New response team to offer MN's homeless veterans 'immediate' help

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The annual Point-in-Time count will take place Thursday – a joint effort by outreach workers across the state to identify and count the homeless in Minnesota, sheltered and unsheltered.

This year, for the first time, the Minnesota Department of Veterans Affairs is putting together a team and making available a crisis shelter to give immediate assistance to veterans who are found to be struggling, according to a news release.

The Veteran Rapid Response Team will be on standby. Outreach workers who find a homeless veteran will connect them with a social worker who specializes in finding housing solutions.

Those in the seven-county Twin Cities metro will have the option to go to a temporary crisis center to meet with the social worker in person. They'll also get food, a place to sleep, and a "sleep kit" they can keep.

In greater Minnesota, the veterans and social workers will connect over the phone.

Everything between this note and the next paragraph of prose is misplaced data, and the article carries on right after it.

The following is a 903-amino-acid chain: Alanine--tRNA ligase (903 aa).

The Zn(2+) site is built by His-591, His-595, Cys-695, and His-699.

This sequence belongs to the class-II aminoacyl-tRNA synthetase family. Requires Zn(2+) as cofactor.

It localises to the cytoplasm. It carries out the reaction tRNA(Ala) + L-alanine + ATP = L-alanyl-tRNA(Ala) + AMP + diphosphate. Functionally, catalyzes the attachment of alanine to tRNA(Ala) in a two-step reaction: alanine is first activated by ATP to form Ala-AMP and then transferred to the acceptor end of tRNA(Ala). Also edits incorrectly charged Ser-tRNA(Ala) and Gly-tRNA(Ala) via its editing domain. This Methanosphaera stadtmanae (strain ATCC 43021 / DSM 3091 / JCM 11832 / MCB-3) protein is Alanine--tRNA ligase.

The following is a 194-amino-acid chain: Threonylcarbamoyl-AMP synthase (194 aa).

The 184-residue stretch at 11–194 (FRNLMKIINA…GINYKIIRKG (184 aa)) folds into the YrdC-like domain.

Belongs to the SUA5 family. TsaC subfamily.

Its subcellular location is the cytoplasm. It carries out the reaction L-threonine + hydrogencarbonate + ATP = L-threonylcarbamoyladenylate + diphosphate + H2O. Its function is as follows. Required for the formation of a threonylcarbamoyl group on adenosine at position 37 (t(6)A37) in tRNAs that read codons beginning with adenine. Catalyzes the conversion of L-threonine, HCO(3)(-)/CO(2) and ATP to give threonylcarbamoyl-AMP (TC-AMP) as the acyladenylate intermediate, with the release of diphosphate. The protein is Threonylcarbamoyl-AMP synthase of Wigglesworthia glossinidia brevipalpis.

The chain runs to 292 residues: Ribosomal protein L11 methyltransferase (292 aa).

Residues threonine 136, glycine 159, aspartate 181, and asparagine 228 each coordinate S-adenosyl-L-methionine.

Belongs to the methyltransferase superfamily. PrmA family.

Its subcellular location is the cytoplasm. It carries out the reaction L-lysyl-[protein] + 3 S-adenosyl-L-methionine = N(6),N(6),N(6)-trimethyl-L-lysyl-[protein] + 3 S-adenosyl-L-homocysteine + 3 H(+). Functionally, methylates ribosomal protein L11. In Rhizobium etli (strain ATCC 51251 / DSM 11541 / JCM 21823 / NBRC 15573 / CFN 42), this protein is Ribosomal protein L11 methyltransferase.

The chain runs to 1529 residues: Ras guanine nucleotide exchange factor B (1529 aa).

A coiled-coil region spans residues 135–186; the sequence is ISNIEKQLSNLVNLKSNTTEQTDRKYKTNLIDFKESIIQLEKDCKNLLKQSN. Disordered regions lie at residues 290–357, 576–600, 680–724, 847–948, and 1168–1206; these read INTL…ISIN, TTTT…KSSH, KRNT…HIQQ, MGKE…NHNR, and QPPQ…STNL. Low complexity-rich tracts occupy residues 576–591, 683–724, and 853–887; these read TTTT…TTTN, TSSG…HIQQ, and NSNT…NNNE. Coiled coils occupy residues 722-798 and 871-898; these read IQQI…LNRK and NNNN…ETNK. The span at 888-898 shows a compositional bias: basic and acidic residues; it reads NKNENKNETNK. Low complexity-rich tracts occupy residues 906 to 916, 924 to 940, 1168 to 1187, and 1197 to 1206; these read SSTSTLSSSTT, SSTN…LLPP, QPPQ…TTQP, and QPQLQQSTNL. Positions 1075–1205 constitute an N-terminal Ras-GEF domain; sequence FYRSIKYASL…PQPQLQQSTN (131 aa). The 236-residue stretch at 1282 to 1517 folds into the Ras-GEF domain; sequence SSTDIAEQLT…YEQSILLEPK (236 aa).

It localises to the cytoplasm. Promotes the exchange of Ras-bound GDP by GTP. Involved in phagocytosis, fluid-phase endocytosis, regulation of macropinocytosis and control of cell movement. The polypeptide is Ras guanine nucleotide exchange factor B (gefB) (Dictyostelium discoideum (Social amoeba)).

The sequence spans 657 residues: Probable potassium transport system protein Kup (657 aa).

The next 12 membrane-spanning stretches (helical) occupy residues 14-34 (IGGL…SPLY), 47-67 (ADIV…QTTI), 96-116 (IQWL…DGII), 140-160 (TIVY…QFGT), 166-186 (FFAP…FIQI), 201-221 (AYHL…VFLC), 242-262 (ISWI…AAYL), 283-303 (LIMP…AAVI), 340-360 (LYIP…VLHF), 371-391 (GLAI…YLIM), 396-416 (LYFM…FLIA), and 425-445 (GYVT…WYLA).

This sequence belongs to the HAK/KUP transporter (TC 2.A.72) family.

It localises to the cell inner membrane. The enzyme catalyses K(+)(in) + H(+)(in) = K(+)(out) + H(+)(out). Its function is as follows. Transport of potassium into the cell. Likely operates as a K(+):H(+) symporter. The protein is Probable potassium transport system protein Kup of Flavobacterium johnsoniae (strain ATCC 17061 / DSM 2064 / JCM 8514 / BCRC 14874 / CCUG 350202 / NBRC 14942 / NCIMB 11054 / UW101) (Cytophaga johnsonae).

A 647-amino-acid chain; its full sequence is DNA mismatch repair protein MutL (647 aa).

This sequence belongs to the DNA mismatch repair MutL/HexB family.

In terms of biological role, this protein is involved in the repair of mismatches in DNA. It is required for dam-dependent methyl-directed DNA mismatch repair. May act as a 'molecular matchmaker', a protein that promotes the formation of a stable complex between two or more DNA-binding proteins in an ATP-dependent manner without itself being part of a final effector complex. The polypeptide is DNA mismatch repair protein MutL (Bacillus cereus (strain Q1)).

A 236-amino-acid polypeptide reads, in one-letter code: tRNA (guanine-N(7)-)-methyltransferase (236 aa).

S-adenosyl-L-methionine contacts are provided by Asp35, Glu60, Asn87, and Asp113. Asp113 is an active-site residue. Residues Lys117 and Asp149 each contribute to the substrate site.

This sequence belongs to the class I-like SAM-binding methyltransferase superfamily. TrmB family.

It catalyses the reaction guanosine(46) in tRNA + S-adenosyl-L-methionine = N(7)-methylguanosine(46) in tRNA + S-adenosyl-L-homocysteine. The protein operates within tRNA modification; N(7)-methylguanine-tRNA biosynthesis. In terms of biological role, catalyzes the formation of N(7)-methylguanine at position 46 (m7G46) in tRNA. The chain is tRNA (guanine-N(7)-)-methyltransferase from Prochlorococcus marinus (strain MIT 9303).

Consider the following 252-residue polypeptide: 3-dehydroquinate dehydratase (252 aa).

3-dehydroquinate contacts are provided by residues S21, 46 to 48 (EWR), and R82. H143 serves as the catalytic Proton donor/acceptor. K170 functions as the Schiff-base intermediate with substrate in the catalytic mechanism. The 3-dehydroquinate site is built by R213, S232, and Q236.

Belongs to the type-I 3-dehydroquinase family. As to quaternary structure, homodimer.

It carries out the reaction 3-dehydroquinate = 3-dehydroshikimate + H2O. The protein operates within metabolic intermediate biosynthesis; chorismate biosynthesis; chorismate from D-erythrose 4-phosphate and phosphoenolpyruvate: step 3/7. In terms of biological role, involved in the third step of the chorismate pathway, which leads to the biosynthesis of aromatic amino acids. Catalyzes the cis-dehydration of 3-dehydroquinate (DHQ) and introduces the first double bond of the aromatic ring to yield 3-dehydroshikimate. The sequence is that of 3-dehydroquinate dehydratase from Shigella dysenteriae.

The response team will operate through mid-afternoon Friday.

More on veteran homelessness

There is a Homeless Veterans Registry operated by the state – its goal being to connect homeless veterans with places to live. They also ask landlords who want to help to join the registry (more info on that here). Social workers will also try to get veterans signed up for that during the PIT count.

The Minnesota Department of Veterans Affairs says there were 317 veterans identified as homeless during 2014's Point-in-Time count.

An update to the state's Heading Home initiative is set to be discussed Thursday at 11 a.m.

Nationwide, the U.S. Department of Housing and Urban Development estimates about 47,725 veterans are homeless each night – about 11 percent of the total estimated homeless population. Of those, 91 percent are men, and 97 percent were by themselves.

HUD says veteran homelessness dropped by 4 percent from 2014 to 2015. It's been declining since 2010.

Meanwhile, the National Coalition for Homeless Veterans says 51 percent of all homeless veterans have a disability; half have a "serious mental illness"; and 70 percent have substance abuse problems.

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